October is Manufacturing Month

October is Manufacturing Month, and Southeast Community College offers a number of programs whose graduates fill jobs available in that sector. One of those programs is Manufacturing Engineering Technology on the Milford Campus.

Lynnette Frey, instructor in the program, said it’s important to highlight manufacturing for several reasons.

“Obviously, increased awareness is important because many people do not get the opportunity to explore manufacturing facilities to see how everyday things are made,” Frey said. “Some people have the perception that manufacturing is antiquated or dirty. However, modern manufacturing involves robotics, data analytics, programming, and many other technologies such as augmented reality and 3D printing.”

Frey teaches a variety of classes in engineering drawing and design, including AutoCAD, Inventor, SolidWorks, Materials, Manufacturing Processes, Geometric Dimensioning and Tolerancing, Lean Facilities Management, Statics and Strength of Materials, and Robotics. Students learn proper engineering documentation, as well as materials and processes, before moving into problem-solving exercises and analytical processing to identify efficient solutions during a multitude of manufacturing scenarios.

Frey said students in the program are tasked with identifying lean principles and opportunities for increased efficiency in manufacturing processes.

“They need to understand both the engineering design and the manufacturing processes and serve as a liaison between design and manufacturing,” she said.

Manufacturing plays an important role in local, national and global economies and leads to increased innovation and growth. According to the Nebraska Chamber of Commerce & Industry, manufacturing is the second-largest sector in the state, delivering 11%, or $13 billion, of Nebraska Gross Domestic Product annually.

“It is an exciting and challenging field, but there is an increasing shortage of skilled talent, and part of the goal for Manufacturing Month is to recruit skilled talent into this field,” Frey said.

SCC Manufacturing Engineering graduates hold jobs at numerous companies, including TMCO, Valmont Industries, Midlands Packaging, Norfolk Iron and Metal, Chief Industries, Lincoln Industries, Kiewit, Molex, Exmark, Duncan Aviation, Tesla, and BD (Becton, Dickinson) Medical. The average starting salary of 2020 program graduates was nearly $42,000.

As with many industries, manufacturing is changing rapidly, which forces Frey and fellow instructors to adapt to those changes.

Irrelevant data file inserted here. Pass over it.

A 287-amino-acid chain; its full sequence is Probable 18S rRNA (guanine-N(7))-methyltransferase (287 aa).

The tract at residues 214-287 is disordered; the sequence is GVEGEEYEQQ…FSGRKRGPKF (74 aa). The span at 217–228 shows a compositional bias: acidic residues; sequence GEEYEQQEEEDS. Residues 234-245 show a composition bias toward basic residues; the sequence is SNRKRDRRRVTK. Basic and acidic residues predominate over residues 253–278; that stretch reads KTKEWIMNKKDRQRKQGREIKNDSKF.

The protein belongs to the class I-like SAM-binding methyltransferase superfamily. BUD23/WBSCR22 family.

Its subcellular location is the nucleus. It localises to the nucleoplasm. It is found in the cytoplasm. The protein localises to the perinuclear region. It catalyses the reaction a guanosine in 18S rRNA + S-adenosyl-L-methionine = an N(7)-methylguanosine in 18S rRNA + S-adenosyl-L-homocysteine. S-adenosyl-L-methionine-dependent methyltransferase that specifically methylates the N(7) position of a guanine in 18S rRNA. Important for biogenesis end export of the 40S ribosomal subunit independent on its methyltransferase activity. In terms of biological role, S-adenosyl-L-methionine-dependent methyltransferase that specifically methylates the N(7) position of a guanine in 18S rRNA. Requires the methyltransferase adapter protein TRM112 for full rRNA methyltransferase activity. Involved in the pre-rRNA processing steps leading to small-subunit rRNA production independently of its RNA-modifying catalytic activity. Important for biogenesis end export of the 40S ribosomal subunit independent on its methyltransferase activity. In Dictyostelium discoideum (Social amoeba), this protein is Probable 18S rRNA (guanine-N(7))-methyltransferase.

“Manufacturing is truly a fast-paced, high-tech industry, and we must stay current, whether that is with software, equipment, machine learning, the internet of things, smart sensors, or any of the components of Industry 4.0 (the Fourth Industrial Revolution),” Frey said.

On Oct. 5, Frey and three of her students participated in a podcast of SolidWorks Manufacturing Live conducted by SCC graduate Mike Buchli, partner sales manager, manufacturing worldwide for Dassault Systèmes.

“One of the things we wanted to celebrate in our recent podcast is the diversity of students in our program and how that diversity adds to the quality of our problem-solving process in teams,” Frey said. “We have students from different ethnic backgrounds, genders, ages, abilities, and experiences. They all have individual strengths and ideas, which is part of why brainstorming sessions with them are so interesting. We practice being open minded and allow ideas to evolve. Their diverse backgrounds add to the richness of our class discussions and aid in student engagement, which is encouraged and celebrated.”

Frey’s expertise in multiple CAD software led to her selection to work on high-priority projects that had a major impact on society and the local community.

“Being on a team of engineers working for the greater good felt rewarding, and after some time in industry, I was asked by a previous instructor to apply for a teaching position at SCC,” Frey said. “That is when I fell in love with teaching, a profession that pushed me to stay on the cutting edge while also granting an emotional paycheck by helping others. I spent almost 10 years teaching before family life took me to North Carolina and Utah. After moving back to Nebraska, I chose to go back into teaching because I enjoy working with students and the energy they bring to the classroom.”


Stu Osterthun
Administrative Director of Public Information & Marketing